Saturday, December 25, 2010

Laurel Lime Ridge Park, Seymour

Laurel Lime Ridge is one of those unrefined parks where the "trails" are more like ATV paths or old roads, the markings look rather ad-hoc, and there are apparently no maps.

In spite of that, or maybe because of that, it's a neat park, and if you can find your way to the look out, you are rewarded with a view up the Housatonic River. The overlook here is directly opposite the river from Birchbank Mountain in Shelton.

Ice crystal formations in the paths were difficult to walk on in places. But pretty.

Along the top of the ridge there are a series of interesting rock formations, overhangs, and quarries. In the picture above you can see a thick gleaming-white seam of calcareous rock, which is unusual around these parts. This is rock with lots of calcite, as in calcium carbonate or lime. A ridge of lime. And a few mountain laurels. Which is presumably why they call it Laurel Lime Ridge.
Not sure what they mined it for. But this is the same rock formation that was mined for tungsten, silver, and other metals that pops up in Trumbull, Monroe, and Shelton (see geology map - the formation is in orange). So it was probably some type of metal. The stone ruins in the photo above were near a small quarry and were probably related to the operations there.

The park is about 210 acres, and as far as I can tell it is owned by the Seymour Land Trust. If you're interested in exploring, we parked at the end of the cul-de-sac for Tibbets Road. And I was happy to have my gps with us (found a geocache while we were at it). The trails are all very wide and eroded, and it looks like there may be a lot of ATV traffic in there at times, but we were alone during our visit.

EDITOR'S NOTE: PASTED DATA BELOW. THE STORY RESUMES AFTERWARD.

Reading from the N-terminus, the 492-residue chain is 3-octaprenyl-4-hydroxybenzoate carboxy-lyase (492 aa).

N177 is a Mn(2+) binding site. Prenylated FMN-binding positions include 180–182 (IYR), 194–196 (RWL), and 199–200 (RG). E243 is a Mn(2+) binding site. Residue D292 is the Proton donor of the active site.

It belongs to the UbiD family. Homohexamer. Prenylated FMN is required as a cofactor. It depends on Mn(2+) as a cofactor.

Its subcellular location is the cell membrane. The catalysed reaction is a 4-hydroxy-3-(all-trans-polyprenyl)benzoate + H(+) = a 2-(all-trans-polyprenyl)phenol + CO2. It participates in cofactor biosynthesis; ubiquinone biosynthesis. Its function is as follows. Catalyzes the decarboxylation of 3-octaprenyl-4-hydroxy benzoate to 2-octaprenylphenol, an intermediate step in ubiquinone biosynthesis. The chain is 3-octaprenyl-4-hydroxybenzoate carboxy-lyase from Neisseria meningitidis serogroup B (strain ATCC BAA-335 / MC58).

1 comment:

Hiker Tom said...

This is a beautiful area well worth hiking. To hike this area, park in the cul-de-sac by 32 Tibbets Rd., Seymour. Directions: Rt. 8 North to Exit 19. Left on Rt. 334 West and follow over Rt. 8. Make a gentle left onto Rt. 334 West at the Rt. 8 entrance ramp and go 1.8 miles. Left on Laurel Lane and then continue straight on Tibbets Rd. to the end. From Rt. 8 South, take Exit 19. Left on Derby Ave. Next right on Rt. 334 and go 1.8 miles. Left on Laurel Lane and then continue straight on Tibbets Rd. to the end.

As of April 2015, the trails are poorly marked and damaged by ATVs. The part of the trail guide that refers to red pine trees is incorrect; they are pitch pine trees. Maps and information available on pages 9-10 and 19-20 of the Seymour Land Trust Trail Guide: The front cover of the trail guide has a photo of the Housatonic River view. Little Laurel article (may require a free registration to read):

This is information on the caves and the park from a press release for a historic talk.

If you know where to look in Seymour, you can still see remnants of a giant outdoor furnace that Colonial farmers used to turn marble into lime for their fields. Just how this process worked will be the focus of a program at the Seymour Historical Society on Sunday, April 26, at 2 p.m.
Millions of years ago, the state was covered by an ocean that included a coral reef. Over time, the reef metamorphosed into marble. Beginning in the late 17th Century, farmers used the marble to enhance crop growth by lowering soil acidity. But it first had to be burned in a large outdoor kiln, producing a chalky substance known as “burnt lime.” Two local kilns were constructed, and one still remains in Seymour.
In this program, Peter and Barbara Rzasa will describe the kiln, the marble quarries and ancient mining roads that still can be found in Little Laurel Lime Park.
The Seymour Historical Society is located at 59 West Street, near the Trinity Episcopal Church. The program is free to Seymour Historical Society members and $5 for non-members. Doors open at 1 p.m. For more information, call 203-881-2156, contact Or visit